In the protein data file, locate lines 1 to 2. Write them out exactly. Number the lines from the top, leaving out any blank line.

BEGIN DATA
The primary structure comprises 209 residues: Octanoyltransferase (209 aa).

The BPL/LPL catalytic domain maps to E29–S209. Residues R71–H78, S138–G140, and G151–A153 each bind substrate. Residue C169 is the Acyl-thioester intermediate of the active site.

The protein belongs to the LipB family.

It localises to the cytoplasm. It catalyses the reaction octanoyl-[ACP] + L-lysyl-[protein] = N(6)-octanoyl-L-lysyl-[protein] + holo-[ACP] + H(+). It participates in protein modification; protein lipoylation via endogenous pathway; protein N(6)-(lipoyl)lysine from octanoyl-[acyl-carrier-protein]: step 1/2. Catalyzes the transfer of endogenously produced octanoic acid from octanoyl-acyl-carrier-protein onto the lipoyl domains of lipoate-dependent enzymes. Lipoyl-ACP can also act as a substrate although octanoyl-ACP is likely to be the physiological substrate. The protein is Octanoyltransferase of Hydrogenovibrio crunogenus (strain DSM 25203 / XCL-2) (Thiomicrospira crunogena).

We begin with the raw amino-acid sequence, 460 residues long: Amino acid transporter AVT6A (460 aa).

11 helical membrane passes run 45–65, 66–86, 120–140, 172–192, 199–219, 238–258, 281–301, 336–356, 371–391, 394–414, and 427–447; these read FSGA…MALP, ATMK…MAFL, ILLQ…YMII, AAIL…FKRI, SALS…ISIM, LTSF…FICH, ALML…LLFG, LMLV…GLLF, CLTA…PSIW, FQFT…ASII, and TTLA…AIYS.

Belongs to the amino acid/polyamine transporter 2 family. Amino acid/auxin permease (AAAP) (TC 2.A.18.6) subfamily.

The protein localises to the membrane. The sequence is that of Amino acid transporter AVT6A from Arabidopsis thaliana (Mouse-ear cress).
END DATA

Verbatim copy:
The primary structure comprises 209 residues: Octanoyltransferase (209 aa).

The BPL/LPL catalytic domain maps to E29–S209. Residues R71–H78, S138–G140, and G151–A153 each bind substrate. Residue C169 is the Acyl-thioester intermediate of the active site.